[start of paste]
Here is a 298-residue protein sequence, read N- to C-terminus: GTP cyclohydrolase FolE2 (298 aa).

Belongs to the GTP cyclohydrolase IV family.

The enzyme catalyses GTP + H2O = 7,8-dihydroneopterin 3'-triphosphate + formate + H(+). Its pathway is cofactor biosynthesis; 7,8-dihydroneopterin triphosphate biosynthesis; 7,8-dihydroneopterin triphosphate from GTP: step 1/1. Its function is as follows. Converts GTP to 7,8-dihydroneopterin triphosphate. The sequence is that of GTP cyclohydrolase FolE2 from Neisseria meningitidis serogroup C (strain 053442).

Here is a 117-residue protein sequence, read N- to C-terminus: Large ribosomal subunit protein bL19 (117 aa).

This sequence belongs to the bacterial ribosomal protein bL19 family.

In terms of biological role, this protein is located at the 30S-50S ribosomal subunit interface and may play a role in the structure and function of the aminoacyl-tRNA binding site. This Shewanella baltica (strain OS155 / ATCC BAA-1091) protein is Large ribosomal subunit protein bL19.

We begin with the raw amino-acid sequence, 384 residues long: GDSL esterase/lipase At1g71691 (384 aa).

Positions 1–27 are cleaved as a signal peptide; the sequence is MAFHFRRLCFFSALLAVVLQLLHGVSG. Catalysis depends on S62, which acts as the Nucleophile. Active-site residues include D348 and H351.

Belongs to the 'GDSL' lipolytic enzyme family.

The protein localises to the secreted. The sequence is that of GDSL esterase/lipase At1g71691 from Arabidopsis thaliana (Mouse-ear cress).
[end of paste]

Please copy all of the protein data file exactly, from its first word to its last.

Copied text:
Here is a 298-residue protein sequence, read N- to C-terminus: GTP cyclohydrolase FolE2 (298 aa).

Belongs to the GTP cyclohydrolase IV family.

The enzyme catalyses GTP + H2O = 7,8-dihydroneopterin 3'-triphosphate + formate + H(+). Its pathway is cofactor biosynthesis; 7,8-dihydroneopterin triphosphate biosynthesis; 7,8-dihydroneopterin triphosphate from GTP: step 1/1. Its function is as follows. Converts GTP to 7,8-dihydroneopterin triphosphate. The sequence is that of GTP cyclohydrolase FolE2 from Neisseria meningitidis serogroup C (strain 053442).

Here is a 117-residue protein sequence, read N- to C-terminus: Large ribosomal subunit protein bL19 (117 aa).

This sequence belongs to the bacterial ribosomal protein bL19 family.

In terms of biological role, this protein is located at the 30S-50S ribosomal subunit interface and may play a role in the structure and function of the aminoacyl-tRNA binding site. This Shewanella baltica (strain OS155 / ATCC BAA-1091) protein is Large ribosomal subunit protein bL19.

We begin with the raw amino-acid sequence, 384 residues long: GDSL esterase/lipase At1g71691 (384 aa).

Positions 1–27 are cleaved as a signal peptide; the sequence is MAFHFRRLCFFSALLAVVLQLLHGVSG. Catalysis depends on S62, which acts as the Nucleophile. Active-site residues include D348 and H351.

Belongs to the 'GDSL' lipolytic enzyme family.

The protein localises to the secreted. The sequence is that of GDSL esterase/lipase At1g71691 from Arabidopsis thaliana (Mouse-ear cress).